Do you groan at the thought of an industry event? Hate all the small talk at cocktail parties? If so, you’re not alone. But whether you’re a business owner or just looking for new opportunities-- both networking and networking events are an indispensable part of the game.
If you’re new to the networking scene, or even if you're a seasoned pro, here are six ways to make the most out of each networking opportunity:
6 Tips for Networking Success
1. Be on the lookout for opportunities, everywhere: Savvy entrepreneurs are always on the lookout for their next networking opportunity, whether it’s at a friend’s dinner party or in the pediatrician’s waiting room.
When you’re at a formal networking event, connect with everyone and never look over anyone’s shoulder. I can’t tell you how many people have found a new client or job by chatting with someone who knows someone. The lesson here is to appreciate each person you meet and never scan the room while talking to someone. You never know where a conversation may lead.
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2. Change your mindset: You’re there to give, not to get: Many new entrepreneurs and jobseekers enter a networking event thinking it’s their one shot to get x, y, or z. This sets the stakes so high, it inevitably sucks all the fun out of the event and puts an inordinate amount of pressure on your shoulders.
You need a change in mindset. You’re not necessarily there to get x, y, or z. Rather, you’re there to contribute to the event, help others, or just hear what others are doing. This change in thinking will heighten your sense of purpose and remove that pressure. In no time, you’ll find yourself developing strong relationships, attracting loads of referrals, and actually having a good time.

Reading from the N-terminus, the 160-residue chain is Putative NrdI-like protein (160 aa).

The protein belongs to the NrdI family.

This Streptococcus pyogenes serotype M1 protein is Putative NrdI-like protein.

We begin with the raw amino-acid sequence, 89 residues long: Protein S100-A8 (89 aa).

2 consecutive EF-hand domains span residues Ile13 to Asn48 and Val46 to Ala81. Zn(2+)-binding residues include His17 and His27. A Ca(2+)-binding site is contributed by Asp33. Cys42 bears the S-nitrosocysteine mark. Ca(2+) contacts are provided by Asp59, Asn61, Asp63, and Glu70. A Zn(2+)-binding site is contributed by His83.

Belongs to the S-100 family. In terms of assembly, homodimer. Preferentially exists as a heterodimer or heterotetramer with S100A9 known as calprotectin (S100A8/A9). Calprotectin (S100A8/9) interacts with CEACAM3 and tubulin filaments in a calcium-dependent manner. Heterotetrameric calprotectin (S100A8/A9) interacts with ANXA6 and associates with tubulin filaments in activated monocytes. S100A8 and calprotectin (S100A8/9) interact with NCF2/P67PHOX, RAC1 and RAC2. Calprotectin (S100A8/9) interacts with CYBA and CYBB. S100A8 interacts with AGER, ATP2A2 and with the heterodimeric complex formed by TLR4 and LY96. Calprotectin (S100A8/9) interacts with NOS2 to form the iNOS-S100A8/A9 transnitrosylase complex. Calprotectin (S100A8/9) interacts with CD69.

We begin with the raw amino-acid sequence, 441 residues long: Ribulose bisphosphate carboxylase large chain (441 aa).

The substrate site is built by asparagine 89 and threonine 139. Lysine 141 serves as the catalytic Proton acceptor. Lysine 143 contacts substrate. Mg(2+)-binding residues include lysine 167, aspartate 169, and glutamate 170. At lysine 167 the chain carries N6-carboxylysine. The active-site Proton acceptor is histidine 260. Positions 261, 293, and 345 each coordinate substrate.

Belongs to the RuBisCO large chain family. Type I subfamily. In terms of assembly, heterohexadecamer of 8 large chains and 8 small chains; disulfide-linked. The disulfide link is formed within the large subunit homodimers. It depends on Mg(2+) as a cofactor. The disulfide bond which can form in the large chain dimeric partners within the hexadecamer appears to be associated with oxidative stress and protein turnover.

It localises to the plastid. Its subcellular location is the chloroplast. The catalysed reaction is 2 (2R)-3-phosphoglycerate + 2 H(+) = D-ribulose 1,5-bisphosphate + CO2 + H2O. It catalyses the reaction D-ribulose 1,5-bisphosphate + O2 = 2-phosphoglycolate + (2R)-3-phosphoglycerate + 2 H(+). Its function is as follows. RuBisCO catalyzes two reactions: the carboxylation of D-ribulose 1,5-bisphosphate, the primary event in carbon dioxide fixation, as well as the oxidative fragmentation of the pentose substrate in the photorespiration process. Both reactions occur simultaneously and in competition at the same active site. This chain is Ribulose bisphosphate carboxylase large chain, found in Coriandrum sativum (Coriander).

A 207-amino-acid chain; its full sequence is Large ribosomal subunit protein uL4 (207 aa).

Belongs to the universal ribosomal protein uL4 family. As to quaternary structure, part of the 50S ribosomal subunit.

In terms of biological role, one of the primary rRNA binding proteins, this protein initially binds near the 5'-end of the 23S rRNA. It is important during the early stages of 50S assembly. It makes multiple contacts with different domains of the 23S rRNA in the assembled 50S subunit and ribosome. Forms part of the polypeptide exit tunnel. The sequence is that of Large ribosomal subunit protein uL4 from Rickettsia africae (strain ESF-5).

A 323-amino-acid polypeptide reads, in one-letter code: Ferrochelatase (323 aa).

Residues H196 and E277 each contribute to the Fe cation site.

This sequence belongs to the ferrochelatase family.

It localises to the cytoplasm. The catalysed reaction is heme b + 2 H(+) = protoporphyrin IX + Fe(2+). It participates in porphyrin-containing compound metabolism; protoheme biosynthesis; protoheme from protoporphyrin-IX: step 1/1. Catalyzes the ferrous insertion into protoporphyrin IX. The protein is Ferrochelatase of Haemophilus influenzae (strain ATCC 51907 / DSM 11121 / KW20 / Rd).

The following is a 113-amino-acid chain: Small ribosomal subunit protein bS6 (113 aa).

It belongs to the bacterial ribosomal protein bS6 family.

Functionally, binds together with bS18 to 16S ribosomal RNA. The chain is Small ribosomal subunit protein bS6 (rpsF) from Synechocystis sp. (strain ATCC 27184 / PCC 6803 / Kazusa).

3. Don’t appear desperate: Whether you’re dating or networking, neediness is a major turn-off. When your main purpose is to get something from the conversation, you send the message that you’re deprived of something (i.e. a job or clients) and you’re looking for someone to save you. No matter how badly you do need a job or new client, you’ve got to set that aside when interacting with others.
4. Ask open-ended questions: The goal here is to ask questions that can’t be answered with a simple yes or no. This is a great trick if you can’t stand all the repetitive small talk associated with meeting people the first time. Pick questions that require a real answer, like… "What are your customers asking for the most? Why do you think that is?" As a general rule of thumb, asking “Why” questions often spark the most interesting answers and conversations.
5. Drop the jargon: There’s a lot of jargon out there, and these buzzwords block any kind of meaningful conversation. You should prepare responses to common questions like "What do you do?" but these answers should be simple, snappy, and natural. You want anyone (and not just those people who work in your same industry circle) to instantly understand and connect with what you’re saying.
6. Practice: Last but not least, you’ll need to practice, practice, and more practice. Think of networking like any other professional skill. While others in the room may look like born networkers, in actuality, networking is rarely a skill that anyone just has. It’s something you have to learn through trial and error. And the best way to improve is to just get out and try.
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